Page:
'Stand Up To Racism' (Greater Manchester) have issued the following press statement:
GOVERNMENT MUST OPEN UK BORDERS TO REFUGEES LIVING IN THE CALAIS "JUNGLE"
- People from Manchester will join the national Stand Up To Racism delegation travelling to France on Sunday, December 13th
- Delegation will highlight conditions at the camp and refugees dying as a result of the harsh winter weather
- Local group to include a North West MEP, a Bury councillor, a representative from a Manchester Mosque, health workers, teachers and human rights activists
"EVERY NIGHT, SOMEONE IN A TENT ON THIS CAMP IS DYING" ... these are the words of a Sudanese refugee speaking on the phone to a Manchester human rights activist last night.
The man is living in the Calais camp known as "The Jungle" and, next Sunday morning, a delegation will leave Manchester for the French port to highlight the dangerous and squalid conditions in which refugees are still being forced to live. Now people are starting to die as winter brings other problems for refugees at the camp.
The North West group will be part of a national Stand Up To Racism delegation which is demanding that the UK government opens its borders to the refugees before there are more deaths in the camp this winter.
A North West Labour MEP will join a local councillor, health workers, teachers, religious and community leaders, and human rights activists as part of the region's delegation.
Bury councillor Tamoor Tariq, who is Lead Member for Community Safety and Deputy Cabinet Member for Health and Well-Being, said he was joining the delegation to learn first hand what is happening on the ground in the Calais camp. "I hope to work with colleagues to campaign and put further pressure on our government to take in refugees from Calais."
Also travelling from Manchester will be midwife and lecturer Sarah Davies, a member of the Royal College of Midwives and of the Universities and Colleges Union.
She said: "There are pregnant women, mothers and babies living in appalling, dangerous conditions in Calais without access to the maternity care they urgently need.
“It is simple human decency to ensure all pregnant women get access to maternity care - no matter which country they find themselves in. The RCM is appealing to all European countries to work together in a co-ordinated way on this.”
A Manchester Mosque will be represented on the delegation. Shujaat Hussain, treasurer of the UKIM Madina Masjid and Community Centre in Levenshulme, said they were going to France to assess the needs of the refugees and ways the Mosque can help.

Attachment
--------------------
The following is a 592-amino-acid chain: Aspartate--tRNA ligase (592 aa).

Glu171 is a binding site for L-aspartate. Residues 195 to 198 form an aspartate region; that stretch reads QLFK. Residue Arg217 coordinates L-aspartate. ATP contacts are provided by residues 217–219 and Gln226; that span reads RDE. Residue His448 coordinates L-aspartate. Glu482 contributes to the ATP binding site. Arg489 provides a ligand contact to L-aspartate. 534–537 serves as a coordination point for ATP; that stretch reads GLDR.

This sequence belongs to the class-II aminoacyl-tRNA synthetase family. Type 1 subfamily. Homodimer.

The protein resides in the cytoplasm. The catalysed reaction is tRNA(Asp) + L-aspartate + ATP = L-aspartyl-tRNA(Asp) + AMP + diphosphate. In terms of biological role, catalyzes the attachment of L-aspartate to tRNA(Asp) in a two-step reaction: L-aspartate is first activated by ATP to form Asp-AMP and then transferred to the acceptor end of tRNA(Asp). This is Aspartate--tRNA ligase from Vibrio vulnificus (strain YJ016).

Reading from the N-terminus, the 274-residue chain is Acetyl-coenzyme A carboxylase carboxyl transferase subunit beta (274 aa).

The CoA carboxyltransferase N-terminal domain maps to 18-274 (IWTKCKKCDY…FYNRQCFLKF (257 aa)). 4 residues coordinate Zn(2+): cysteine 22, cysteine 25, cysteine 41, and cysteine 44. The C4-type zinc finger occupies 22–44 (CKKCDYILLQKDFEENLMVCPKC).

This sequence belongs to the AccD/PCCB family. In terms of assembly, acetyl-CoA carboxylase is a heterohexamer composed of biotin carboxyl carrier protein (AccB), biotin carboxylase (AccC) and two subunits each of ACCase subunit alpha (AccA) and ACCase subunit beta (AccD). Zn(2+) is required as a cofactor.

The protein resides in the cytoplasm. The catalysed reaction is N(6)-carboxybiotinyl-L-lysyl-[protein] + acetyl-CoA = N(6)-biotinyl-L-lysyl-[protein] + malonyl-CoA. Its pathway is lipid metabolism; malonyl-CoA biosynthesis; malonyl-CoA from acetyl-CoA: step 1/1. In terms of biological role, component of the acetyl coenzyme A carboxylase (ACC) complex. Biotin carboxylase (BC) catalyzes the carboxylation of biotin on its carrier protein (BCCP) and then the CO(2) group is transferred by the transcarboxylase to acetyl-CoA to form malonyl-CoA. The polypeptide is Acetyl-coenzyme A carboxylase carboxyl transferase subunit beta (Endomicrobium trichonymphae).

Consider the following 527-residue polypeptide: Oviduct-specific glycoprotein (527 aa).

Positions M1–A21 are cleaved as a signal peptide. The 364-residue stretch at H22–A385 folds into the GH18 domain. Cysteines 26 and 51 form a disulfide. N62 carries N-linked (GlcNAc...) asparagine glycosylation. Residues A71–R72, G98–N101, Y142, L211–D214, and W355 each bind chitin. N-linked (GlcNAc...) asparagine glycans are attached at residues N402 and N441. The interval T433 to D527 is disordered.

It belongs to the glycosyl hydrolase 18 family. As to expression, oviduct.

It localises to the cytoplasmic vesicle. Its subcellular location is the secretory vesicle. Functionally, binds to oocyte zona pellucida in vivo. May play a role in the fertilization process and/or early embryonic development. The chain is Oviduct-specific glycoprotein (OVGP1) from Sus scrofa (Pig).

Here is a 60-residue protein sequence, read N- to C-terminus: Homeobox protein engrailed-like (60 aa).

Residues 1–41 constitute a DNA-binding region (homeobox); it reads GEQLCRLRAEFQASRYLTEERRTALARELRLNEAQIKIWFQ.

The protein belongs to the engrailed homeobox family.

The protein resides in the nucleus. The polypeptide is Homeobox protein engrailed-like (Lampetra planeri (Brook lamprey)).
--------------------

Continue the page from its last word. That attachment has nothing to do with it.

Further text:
He said: "From countries experiencing conflict, widespread violence and insecurity, huge numbers of migrants have opted to come to Europe to find a safer place.
“But they are stuck on the borders and forced to live in very unpleasant conditions. Efforts are being made to provide migrants with the necessary aid to survive in these conditions but the situation is getting worse day by day.”
Nick Wigmore, a national executive member of the National Union of Teachers, said many children and young people in the UK had shown concern about the escalating refugee crisis - in particular, the media images of young children suffering and dying in their attempts to flee from war zones.
He added: "We should thank those teachers who have already explored ways in which pupils, schools and our local communities can help.
“We must do as much as we can to provide not only warmth, food and shelter for refugees but also good education, health care and the opportunity for everyone to flourish within and contribute to our communities.”
Trade unionists supporting the delegation include Ian Hodson, President of the Bakers' Union. which has said it stands in solidarity with refugees in Calais. The union leader praised Stand Up To Racism's delegation and its call for the government to let people fleeing from war and death into the UK.
Ian said: "Britain has a proud tradition of reaching out and offering both support and a safe haven to people caught up in desperate and terrifying circumstances.
“No human being, uprooted and left homeless due to the ravages of war, should be left to undergo further uncertainty in a camp facing a severe winter - inevitably putting the lives of innocent men, women and children at risk.”
The Manchester-based Human Rights organisation RAPAR is sending two of its members, a refugee and a British citizen, to Calais.
A spokesperson for the organisation warned: "We are not prepared to sit back and accept the idea that nothing can be done to stop the Calais camp from existing.
"The 5,000 plus people at the camp are literally on the British border. They are women, children and men from many different war-torn countries and they are now at risk of death again - but this time from a combination of plummeting temperatures and unsanitary conditions.
"This delegation is spotlighting the situation and its solution. The British Government can take a simple step that will stop these deaths from occurring - by allowing people and their families to enter the UK and make their refugee claims in the country where they want to be."
Dr Rhetta Moran, RAPAR